GIHAL ZER, Pakistan -- Mohammad Fadhl Akram and his wife, Saghran Bibi -- both Pakistani citizens -- are safe now, but the memories of the violence they fled after a lifetime in Syria still haunt them.
The couple were the first civilians to be evacuated from Eastern Ghouta, a rebel enclave outside Damascus that has taken a relentless pounding by Russia and forces loyal to Syrian President Bashar al-Assad.
"We did not know who was killing us and who wasn't," said Akram, now in Pakistan. "The one thing we knew was that they were destroying our city."
Initially the violence that has engulfed his adopted country since 2011 did not worry Akram, who arrived in Syria in 1974.
Then foreign militants came. Two of his sons enlisted in an armed group, while a third was killed in street violence in 2013.
In 2015, Akram and his family tried to flee. "The armed groups shot at us first, then the government forces did; we could not get out," he said.
Prisoners of the enclave, they found themselves witnessing the progressive annihilation of its population; corpses became commonplace as rockets rained down.
Russian and Syrian forces turned their full fury on the enclave February 18, violating a month-long cease-fire unanimously adopted by the United Nations (UN) Security Council earlier that month.
More than 1,600 civilians have since died, and 107,000 others have fled.
The international community has accused Russia of complicity in atrocities committed by the Syrian regime, including accusations by the UN that both are orchestrating an "apocalypse".
For Akram and Bibi, the increasing desperation of the five-year siege -- and the children and grandchildren they were forced to leave behind -- will forever haunt them.
The terrifying final month of Syrian government bombardment at first brought Bibi a kind of acceptance of the inevitability of death, and she felt stronger.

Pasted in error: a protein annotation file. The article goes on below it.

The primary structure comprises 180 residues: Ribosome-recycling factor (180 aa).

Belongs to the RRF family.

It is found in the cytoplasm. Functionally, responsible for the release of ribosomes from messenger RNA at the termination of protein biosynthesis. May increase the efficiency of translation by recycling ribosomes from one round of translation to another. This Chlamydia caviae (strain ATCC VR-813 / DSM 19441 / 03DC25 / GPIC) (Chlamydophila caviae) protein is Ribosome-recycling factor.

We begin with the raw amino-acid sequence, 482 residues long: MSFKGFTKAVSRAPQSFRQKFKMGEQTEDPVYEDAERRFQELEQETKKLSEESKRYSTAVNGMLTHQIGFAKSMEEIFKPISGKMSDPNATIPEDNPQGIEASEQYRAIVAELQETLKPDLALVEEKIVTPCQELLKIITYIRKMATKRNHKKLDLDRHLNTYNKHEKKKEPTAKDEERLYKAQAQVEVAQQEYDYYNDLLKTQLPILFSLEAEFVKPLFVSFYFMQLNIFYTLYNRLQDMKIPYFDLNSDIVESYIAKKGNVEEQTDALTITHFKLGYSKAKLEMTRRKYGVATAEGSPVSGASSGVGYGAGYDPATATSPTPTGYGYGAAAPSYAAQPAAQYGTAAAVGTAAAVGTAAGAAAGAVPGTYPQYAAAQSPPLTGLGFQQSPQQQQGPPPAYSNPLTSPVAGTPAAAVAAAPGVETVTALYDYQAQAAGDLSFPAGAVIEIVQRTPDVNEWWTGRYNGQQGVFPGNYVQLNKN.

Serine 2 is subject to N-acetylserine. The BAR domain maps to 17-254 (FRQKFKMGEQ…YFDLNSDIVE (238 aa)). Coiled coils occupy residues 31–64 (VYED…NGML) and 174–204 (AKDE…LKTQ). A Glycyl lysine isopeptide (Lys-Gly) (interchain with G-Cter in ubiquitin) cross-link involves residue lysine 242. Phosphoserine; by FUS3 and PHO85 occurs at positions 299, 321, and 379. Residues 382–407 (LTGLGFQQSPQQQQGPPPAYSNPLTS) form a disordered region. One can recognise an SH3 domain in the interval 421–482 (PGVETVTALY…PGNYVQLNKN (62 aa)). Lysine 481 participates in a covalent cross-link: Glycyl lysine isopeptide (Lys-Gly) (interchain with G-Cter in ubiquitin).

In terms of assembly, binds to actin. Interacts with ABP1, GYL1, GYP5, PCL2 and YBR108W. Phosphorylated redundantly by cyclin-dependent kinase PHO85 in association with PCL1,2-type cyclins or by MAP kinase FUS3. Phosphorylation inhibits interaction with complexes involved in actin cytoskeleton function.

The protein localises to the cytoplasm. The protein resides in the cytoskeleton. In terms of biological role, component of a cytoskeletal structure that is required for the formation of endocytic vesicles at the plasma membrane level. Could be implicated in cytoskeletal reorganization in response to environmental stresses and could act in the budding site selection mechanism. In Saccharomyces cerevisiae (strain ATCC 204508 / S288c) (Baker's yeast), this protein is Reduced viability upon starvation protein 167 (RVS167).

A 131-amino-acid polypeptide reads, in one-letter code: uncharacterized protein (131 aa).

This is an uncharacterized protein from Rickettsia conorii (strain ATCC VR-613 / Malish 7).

But Akram began to deteriorate. "He ... stopped eating, and even drinking water," she said.
By chance they met a journalist, who warned the Pakistani embassy in Damascus of their plight. On March 1, Akram and Bibi became the first residents of Ghouta to be evacuated.
Bibi described their fearful journey out, passing through four checkpoints as planes roared overhead, dropping bombs on the home they had left behind. "I thought we would not get out alive," Bibi said.
She was so weak that by the third checkpoint she could no longer stand and had to receive oxygen in an ambulance. "It was so terrifying; we were hungry and thirsty; we had no strength. I could not walk... we had no hope in ourselves."
At the embassy, officials tried to feed them, cooking Pakistani staples to strengthen their malnourished bodies. Although initially they could not eat, their strength slowly returned.
But the grief was setting in. "I was so sad," Akram sobs. "I left behind 40 years of work, my house, my grandchildren running between my legs."
Weeks later and thousands of kilometres away in Pakistan, the couple have not yet adjusted. Motorbikes sound like planes, slamming doors like bombs.
Bibi, still weak, closes her eyes, her face tense as her husband recounts their experiences.
"They are destroyed from within," said their nephew Mohammad Irfan, who has taken them in.
The decision to leave their family was agonising and made only after the children begged them to go. "They said, 'For God's sake, you leave. We will come later,'" Bibi said.
Three days before he spoke to AFP, Akram was able to call one of his sons in Syria.
"His son told him: 'We are in the worst of situations, and soon we will not be able to talk to you anymore,'" Irfan said.
Since then, there has been silence from Syria.